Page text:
All parties should start thinking on children differently--such as pharmaceutical companies who 'mostly assume a child should be treated as an adult', Scott told Citizen News Service (CNS) in an interview. "They hardly bother researching how medicines work in children unless it is for a disease that mainly affects children. Even in packaging and design everything is made for adults, not tailored to kids."

There is usually a big gap between when a drug gets on the market and when a child-friendly doses becomes available, if that happens at all. This gap is partly due to the rules set by regulatory bodies, which require the testing of medicines in a staggered way from older children to the very youngest child by different age groups which can take long periods to complete, "While there is not always a real need for that," Scott argues. "We are talking to regulators to try changing this situation-- shortening the time to launch highly needed child-friendly medicines." 

The ongoing STEP-TB project (Speeding Treatments to End Pediatric TB) of TB Alliance and the WHO funded largely by UNITAID is expected to deliver new child-friendly fixed-dose combinations of first-line TB treatments by early 2016. Next to developing the medicines, the project focuses on facilitating the availability, uptake and use of the improved TB medicines. This happens in partnership with the WHO and manufacturers, governments, donors, and many  others to ensure that the drugs get produced and delivered to the children who need them.

Hurdles in registration
"Because of hurdles in the registration of drugs in different countries, new products are not necessarily directly introduced once they are available," Scott told Citizen News Service (CNS). " This process currently takes two to six years, we hope to bring it down to less than one year. We need to push countries for fast track mechanisms, making these drugs sooner available to those who need them urgently. This is a major challenge.”

Many issues in childhood TB are linked to political will, she acknowledged. "Decision makers will listen to those making noise. If there is no noise, they do not listen. A lot of countries do not know or do not recognize that they have a problem called childhood TB. In diagnosis, treatment and health programmes, children often remain forgotten. They are seen as little individuals not transmitting the disease, so are not to worry about."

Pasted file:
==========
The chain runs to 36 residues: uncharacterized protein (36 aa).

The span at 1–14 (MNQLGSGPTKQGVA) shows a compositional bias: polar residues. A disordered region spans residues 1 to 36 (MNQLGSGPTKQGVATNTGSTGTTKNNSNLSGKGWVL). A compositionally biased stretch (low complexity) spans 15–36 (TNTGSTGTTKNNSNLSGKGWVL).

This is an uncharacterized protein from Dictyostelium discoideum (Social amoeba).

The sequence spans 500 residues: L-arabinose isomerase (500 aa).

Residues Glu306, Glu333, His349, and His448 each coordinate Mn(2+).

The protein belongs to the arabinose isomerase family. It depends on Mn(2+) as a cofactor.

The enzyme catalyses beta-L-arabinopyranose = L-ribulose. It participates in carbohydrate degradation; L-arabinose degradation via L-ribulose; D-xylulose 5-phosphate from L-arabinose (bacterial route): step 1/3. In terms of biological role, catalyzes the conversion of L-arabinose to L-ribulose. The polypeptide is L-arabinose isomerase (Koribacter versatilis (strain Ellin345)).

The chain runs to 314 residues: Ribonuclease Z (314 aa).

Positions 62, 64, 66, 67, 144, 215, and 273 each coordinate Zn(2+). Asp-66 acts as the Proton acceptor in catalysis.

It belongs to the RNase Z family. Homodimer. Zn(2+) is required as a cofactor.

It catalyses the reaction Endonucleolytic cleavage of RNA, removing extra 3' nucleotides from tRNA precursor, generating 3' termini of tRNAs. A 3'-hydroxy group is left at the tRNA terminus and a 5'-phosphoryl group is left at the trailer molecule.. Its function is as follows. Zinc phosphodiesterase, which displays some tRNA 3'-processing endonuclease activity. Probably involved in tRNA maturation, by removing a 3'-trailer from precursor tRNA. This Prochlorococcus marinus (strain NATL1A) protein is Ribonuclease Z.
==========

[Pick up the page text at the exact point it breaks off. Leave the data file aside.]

Easy steps
"Many countries do not plan or take adequate measures to identify children with TB or ignore to do so, claiming it would be too expensive or too difficult a process, even though there are easy steps one can take-- such as simply asking the question: does a child have symptoms of TB?

This is usually done for malaria and pneumonia, but not for TB. If an adult gets TB, often nobody will ask if there is also a child in the house. Children are not even brought to the healthcare centres. And if they eventually do reach specialized TB clinics or hospitals, it is usually quite late in the disease."

Despite all the challenges in childhood TB, Scott is hopeful. "In the past five years huge groups including the WHO, Stop TB Partnership’s Child TB Subgroup, Sentinel Project and UNITAID managed  to really push the issue. Several efforts and steps have already been made, we need to keep up that good momentum. It has been said that children with TB are the neglected among the neglected. I hope soon we will not say that anymore."

Babs Verblackt, Citizen News Service - CNS
1 November 2014
(The author is reporting for Citizen News Service (CNS) from the 45th Union World Conference on Lung Health in Barcelona, Spain, with support from the Global Alliance for TB Drug Development (TB Alliance). Email: